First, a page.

February is the month of love. The month we celebrate Valentine’s Day and show others how much they mean to us. But, as I sit here trying to decide what to write for Valentine’s Day, I cannot help but remember the years when my sons were little. I am looking at the pictures of “my boys” that sit on our computer desk. The pictures range in age from toddler to college age. There are smiling little preschoolers, brothers giving each other a hug, college students laughing wildly.... memories captured on film of days gone by. Each picture captures a moment of time that seems both a long time ago and just like yesterday at the same time. How often I would hear “it seems like just yesterday....” and “in the blink of an eye” when older parents would be talking about the childhood years.
As we continue to grow and change I reflected on our family: How have we, as a family, grown up together? What have we done to nurture the best in each other? Now that they are adults starting their own families I remembered a time, sitting around our dining room table, when we had a conversation about academics and how they enjoyed learning new things. I asked Joel, Nick and Luke (their close friend) what they thought our two families had done that allowed them to develop that desire to explore and engage in all sorts of learning activities. They had some interesting insights. They were positive that reading was vital for developing a love of learning. All three agreed that reading to them as children, and then to themselves, had been a pivotal point in their early learning. We all agreed that having a support network of loving adults that modeled a love of learning was important as well as having opportunities to build experiences such as visiting places like zoos, science centers, aquariums, the symphony, plays, the opera, libraries and traveling had enhanced their knowledge and these experiences added to the desire to learn more, read more, do more. Then they said two things I had never really associated with their success in school and their desire to continue to learn outside of the classroom.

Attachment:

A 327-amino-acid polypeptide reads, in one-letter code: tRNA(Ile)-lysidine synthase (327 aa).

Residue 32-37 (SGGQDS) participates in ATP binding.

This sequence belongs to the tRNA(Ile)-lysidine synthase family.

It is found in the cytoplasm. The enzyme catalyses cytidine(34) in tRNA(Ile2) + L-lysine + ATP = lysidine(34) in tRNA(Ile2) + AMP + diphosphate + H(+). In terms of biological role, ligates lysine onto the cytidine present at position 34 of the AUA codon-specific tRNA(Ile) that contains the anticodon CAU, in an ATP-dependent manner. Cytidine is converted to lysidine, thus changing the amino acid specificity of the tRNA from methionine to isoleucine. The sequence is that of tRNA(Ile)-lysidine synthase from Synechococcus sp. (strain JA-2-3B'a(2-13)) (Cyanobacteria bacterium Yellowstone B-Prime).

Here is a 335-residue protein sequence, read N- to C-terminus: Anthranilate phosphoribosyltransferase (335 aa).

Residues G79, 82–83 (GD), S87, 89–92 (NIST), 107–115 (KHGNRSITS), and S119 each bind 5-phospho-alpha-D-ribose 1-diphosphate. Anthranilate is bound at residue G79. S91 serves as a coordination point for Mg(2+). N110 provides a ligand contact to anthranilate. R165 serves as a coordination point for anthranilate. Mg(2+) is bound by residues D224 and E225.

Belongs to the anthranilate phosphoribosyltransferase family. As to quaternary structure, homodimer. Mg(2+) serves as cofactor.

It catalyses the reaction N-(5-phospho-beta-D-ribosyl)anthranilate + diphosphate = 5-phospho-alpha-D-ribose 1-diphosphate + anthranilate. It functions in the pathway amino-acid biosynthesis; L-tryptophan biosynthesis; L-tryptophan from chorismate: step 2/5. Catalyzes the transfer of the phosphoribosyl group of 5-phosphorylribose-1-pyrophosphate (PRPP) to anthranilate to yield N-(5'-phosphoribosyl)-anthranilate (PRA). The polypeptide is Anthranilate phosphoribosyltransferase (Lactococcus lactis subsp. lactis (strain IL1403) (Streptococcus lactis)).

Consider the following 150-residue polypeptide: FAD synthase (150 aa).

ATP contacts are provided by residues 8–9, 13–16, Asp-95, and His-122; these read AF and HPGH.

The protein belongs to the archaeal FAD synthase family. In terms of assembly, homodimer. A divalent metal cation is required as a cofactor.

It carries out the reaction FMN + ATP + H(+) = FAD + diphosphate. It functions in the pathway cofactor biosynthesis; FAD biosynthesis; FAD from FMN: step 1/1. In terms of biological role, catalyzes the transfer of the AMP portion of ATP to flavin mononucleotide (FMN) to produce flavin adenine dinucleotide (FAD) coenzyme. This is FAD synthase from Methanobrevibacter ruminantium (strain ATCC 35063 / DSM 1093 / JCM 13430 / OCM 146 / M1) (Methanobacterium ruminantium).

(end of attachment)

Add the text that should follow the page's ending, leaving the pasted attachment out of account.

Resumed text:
The first was confidence -- Confidence in themselves and confidence that their family was there for them no matter what. If they needed to ask a question someone would be there to help them find the answer, if they needed help with a project someone would be there show them how they could accomplish the task (not do it for them but help them do it on their own), an awareness that they were not in this by themselves but that they had a family support network that would always be there for them – no matter what. They knew that there were adults in place, the ones that they had been developing trusting relationships with since they were toddlers, that would support them when they needed it most. These people would cheer them on, hug them when they needed one, listen to them, congratulate them on a job well done, be there to acknowledge the disappointments in life and help them find the positive out of the negatives. These people were there to encourage them and instill the confidence that they could accomplish whatever they set out to do.
Second was eating meals together. I was surprised to hear this one. We always ate together as a family. It was hardest in high school when we had to juggle meals, sports, homework and meetings but it was a priority. Luke said his father always made them have “spirited conversation” and Joel said he remembered that he felt respected when we listened to what he had to say at dinner. Nick liked the laughter at mealtimes. Both of our families had a no TV rule at meal times. Meals were more than time to physically feed our bodies they were a time to feed our minds and develop relationships. We listened to each other, laughed at our experiences and respected the thoughts expressed during the conversations. Now our mealtimes are quieter but when the boys come home we still have interesting conversations, lots of laughter and enjoy the time being together.
This February while you think of ways to express your love for those in your family take the time to look back on the positive experiences your family provided for you.